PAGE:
One comment

  1. It was an honor to have participated in this special event and I was similarly pleased to hear how the White House and the Department of Health and Human Services valued social workers and envisioned a greater responsibility for this profession in addressing the “social determinants of health” across this great nation. But in this particular forum I want to reiterate a concern I expressed to the panelists and participants at the briefing.

    Over the past twenty years, social work leadership in our academic institutions and through our leading national organizations, including the NASW and CSWE have tolerated the gradual and incipient erosion of our professional influence in the health care arena. Hospitals, even university hospitals have largely eliminated the majority of their social work positions often disbanding entire social work departments (and their potential influence) by folding them into discharge planning departments administered by nurses narrowly accountable to DRG or “diagnostically related group” measures.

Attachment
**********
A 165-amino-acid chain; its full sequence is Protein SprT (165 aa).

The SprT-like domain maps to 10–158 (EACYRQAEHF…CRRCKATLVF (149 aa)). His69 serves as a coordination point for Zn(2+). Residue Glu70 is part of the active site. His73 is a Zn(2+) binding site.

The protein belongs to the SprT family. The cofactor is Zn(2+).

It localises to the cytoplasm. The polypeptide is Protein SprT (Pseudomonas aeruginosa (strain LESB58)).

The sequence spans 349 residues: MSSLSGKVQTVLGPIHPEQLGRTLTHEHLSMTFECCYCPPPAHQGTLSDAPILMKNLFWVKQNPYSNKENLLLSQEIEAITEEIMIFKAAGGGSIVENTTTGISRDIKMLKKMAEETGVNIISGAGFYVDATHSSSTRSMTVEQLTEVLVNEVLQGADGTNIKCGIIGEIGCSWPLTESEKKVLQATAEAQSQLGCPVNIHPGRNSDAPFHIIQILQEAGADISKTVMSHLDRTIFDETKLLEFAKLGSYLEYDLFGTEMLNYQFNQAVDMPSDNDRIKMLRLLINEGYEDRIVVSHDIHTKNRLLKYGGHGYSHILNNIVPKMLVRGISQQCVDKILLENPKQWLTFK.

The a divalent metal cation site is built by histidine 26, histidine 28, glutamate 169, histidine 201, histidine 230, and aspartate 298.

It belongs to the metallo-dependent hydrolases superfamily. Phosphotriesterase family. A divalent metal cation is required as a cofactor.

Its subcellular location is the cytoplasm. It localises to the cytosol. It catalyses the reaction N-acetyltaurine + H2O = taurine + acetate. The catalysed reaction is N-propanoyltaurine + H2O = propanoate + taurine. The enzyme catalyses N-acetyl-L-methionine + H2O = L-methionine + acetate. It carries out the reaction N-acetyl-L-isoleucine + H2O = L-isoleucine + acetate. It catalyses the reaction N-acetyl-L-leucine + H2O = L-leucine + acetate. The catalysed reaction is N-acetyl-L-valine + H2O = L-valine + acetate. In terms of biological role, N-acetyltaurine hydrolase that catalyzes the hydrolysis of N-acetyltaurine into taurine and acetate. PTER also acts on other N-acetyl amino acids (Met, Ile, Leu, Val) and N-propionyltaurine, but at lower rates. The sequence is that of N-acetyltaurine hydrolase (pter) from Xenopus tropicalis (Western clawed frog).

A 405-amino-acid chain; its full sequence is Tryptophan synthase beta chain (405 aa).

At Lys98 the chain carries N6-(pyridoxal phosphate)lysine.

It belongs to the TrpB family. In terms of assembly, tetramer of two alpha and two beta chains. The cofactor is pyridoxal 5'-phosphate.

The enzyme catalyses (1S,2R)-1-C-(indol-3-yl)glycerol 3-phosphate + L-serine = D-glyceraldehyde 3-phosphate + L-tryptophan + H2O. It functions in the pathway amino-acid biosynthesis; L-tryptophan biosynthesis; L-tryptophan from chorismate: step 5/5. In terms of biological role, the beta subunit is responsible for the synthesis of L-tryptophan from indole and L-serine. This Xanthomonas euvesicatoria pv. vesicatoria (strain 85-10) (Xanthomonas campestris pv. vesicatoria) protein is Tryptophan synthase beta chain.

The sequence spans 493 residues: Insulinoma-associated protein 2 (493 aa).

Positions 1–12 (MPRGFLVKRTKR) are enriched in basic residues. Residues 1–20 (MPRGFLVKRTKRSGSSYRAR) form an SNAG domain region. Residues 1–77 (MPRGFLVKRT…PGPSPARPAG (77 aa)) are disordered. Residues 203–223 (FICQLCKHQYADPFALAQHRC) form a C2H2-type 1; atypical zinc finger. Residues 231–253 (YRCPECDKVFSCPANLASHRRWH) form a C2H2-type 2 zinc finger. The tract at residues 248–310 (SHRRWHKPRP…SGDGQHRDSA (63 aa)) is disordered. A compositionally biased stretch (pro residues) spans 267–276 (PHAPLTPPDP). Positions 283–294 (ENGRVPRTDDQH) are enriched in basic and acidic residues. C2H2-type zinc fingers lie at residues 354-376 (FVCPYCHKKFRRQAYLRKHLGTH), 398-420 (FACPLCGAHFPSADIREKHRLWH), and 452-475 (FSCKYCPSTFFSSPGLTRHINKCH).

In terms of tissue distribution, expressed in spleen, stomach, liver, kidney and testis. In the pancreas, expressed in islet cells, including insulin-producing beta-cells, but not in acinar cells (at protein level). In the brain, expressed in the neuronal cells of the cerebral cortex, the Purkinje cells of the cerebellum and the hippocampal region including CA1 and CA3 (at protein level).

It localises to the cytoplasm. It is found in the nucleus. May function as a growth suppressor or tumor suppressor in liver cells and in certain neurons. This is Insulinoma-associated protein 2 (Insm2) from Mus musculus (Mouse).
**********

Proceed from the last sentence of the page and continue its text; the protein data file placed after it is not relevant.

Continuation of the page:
On a parallel course we have passionately embraced the shiny emerging world of clinical tracks, clinical training, clinical competence, clinical licensure, and clinical third party reimbursemnts. And in fairness, while mental health is a significant social determinant of health, SO IS POVERTY. As well as hate, ignorance and violence, racism & bigotry, (ok I already said mental health), cancer, HIV, hypertension, COPD, diabetes, race, sex, gender identity, geographic location, crime, drug addiction…. The list goes on and on. And somehow, it seems to me that a lot of this gets lost in the “clinical” translation.